/    /  +---\----/-----\-----------------+
                  /      /         \/    |   \    \           |
               /        /         /  \   |    \     \         |
             / +-------/--------/------\-+     \      \       |
          /    |      /       /          \      \       \     |
       +--------+   +--------+             +--------+   +--------+
       |   ToR  |   |   ToR  |             |   ToR  |   |   ToR  |
       | switch |   | switch |             | switch |   | switch |
       +--------+   +--------+             +--------+   +--------+
          /   \        /  \                   /   \        /  \
         /      \    /     \                 /      \    /     \
        /         \/        \               /         \/        \
       /         /  \        \             /         /  \        \
      /        /      \       \           /        /      \       \
     /       /          \      \         /       /          \      \
   '-----------'       '-----------'   '-----------'       '-----------'
   :   Server  :       :   Server  :   :   Server  :       :   Server  :
   :           :       :           :   :           :       :           :
   '-----------'       '-----------'   '-----------'       '-----------'

   Figure 1: Typical Data Center Mesh Network

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   To distribute packets over the network paths typically a hash
   function is used to reduce the fields within the outer packet headers
   into a group of flows. The group is then allocated to a network link
   or path. In the simplest and most common implementation the
   distributions are done based on a hash. In more sophisticated
   implementation additional load data and timing information may be
   used to move flow groups based on load estimates.

3. Network Virtualization Over L3 (NVO3) Architecture

   In an NVO3 multi-tenant data center the physical interconnect
   depicted in figure 1 is used as the underlay physical IP network
   where IP addresses are assigned to servers.

         +--------+                                    +--------+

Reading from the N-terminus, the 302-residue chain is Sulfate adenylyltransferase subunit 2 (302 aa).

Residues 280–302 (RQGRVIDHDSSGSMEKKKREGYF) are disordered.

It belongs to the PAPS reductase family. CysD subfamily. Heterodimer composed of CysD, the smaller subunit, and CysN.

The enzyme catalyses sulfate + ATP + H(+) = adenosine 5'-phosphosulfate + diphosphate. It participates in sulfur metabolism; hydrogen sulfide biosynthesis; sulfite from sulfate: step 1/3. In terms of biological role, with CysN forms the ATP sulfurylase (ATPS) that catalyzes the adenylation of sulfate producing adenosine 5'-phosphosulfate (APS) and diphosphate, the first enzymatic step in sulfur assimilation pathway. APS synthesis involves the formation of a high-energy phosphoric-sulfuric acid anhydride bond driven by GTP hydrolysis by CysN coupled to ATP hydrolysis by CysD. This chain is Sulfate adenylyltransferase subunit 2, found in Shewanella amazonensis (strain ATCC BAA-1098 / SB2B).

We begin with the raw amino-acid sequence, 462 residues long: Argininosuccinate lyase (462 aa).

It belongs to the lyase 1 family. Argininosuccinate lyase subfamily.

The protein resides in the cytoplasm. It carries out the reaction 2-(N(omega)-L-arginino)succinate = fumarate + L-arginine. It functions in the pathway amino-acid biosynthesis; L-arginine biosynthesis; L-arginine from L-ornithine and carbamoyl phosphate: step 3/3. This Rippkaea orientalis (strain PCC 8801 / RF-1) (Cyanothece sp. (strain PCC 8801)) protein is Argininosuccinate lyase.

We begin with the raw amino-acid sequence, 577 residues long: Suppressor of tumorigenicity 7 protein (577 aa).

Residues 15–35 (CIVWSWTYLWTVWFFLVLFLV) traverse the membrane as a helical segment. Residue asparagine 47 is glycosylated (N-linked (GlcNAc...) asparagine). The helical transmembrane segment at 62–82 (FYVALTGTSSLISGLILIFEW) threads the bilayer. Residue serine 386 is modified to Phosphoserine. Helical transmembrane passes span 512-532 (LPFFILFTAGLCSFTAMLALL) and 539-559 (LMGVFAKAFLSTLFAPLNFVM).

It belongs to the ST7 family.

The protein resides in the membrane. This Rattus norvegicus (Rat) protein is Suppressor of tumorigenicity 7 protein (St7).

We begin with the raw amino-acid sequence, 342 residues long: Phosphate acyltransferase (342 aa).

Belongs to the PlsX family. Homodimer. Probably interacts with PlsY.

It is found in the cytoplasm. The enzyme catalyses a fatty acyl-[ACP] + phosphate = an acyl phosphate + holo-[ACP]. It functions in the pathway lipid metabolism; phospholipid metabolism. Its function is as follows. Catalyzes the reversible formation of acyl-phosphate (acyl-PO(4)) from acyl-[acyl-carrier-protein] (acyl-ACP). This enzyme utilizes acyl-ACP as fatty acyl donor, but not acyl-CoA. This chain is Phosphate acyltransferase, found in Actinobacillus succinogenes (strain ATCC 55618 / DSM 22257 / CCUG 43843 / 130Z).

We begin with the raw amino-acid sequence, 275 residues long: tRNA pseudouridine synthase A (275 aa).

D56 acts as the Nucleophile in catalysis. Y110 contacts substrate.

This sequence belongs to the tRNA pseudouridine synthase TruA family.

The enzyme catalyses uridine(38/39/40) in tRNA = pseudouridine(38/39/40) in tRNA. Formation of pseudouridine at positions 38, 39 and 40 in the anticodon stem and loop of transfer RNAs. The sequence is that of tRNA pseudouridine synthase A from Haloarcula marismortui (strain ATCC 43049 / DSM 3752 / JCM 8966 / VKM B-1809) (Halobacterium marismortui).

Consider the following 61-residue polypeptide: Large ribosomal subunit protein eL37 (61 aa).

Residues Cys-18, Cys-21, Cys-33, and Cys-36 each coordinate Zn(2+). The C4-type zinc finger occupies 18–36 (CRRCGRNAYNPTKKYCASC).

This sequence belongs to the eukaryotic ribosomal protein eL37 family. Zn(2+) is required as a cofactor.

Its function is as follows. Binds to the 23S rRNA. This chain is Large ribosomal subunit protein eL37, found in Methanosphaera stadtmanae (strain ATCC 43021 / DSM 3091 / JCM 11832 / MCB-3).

| Tenant +--+                            +----| Tenant |
         | System |  |                           (')   | System |
         +--------+  |    .................     (   )  +--------+
                     |  +---+           +---+    (_)
                     +--|NVE|---+   +---|NVE|-----+
                        +---+   |   |   +---+
                        / .    +-----+      .
                       /  . +--| NVA |--+   .
                      /   . |  +-----+   \  .
                     |    . |             \ .
                     |    . |   Overlay   +--+--++--------+
         +--------+  |    . |   Network   | NVE || Tenant |
         | Tenant +--+    . |             |     || System |
         | System |       .  \ +---+      +--+--++--------+
         +--------+       .....|NVE|.........
                               +---+
                                 |
                                 |
                       =====================
                         |               |
                     +--------+      +--------+
                     | Tenant |      | Tenant |
                     | System |      | System |
                     +--------+      +--------+

   Figure 2: NVO3 Architecture Reference Diagram

   The NVO3 protocols are used on top of the physical underlay network
   to create virtual networks which overlay the physical underlay
   network. The virtual networks are carried over the underlay
   encapsulated in an NVO3 encapsulation protocol such as GENEVE
   [RFC8926], VxLAN [RFC7348], or GUE. These encapsulations indicate the

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   virtual network by encoding a Virtual Network Identifier (VNI) within
   the encapsulation header.

   Figure 2 is a copy of the NVO3 architecture [RFC8014] reference
   diagram. In figure 2 the Network Virtual Edge (NVE) entities provide
   the tunnel terminations for the encapsulation protocols. The NVEs can
   be located within the server's hypervisor, within smart NICs on the
   servers, or within switches of the physical network [RFC8394].

   The tenant systems (TS) are virtualized servers. These may be virtual
   machines, containers, or physical servers that are connected over the
   virtual networks and multiplexed into NOV3 tunnel by the NVEs.

   The network virtualization authority (NVA) manages the creation and
   configuration of virtual networks by configuring the NVEs.

4. Load Balancing Secure NVO3 tunnels

   The NVO3 protocols isolate tenant virtual networks based on the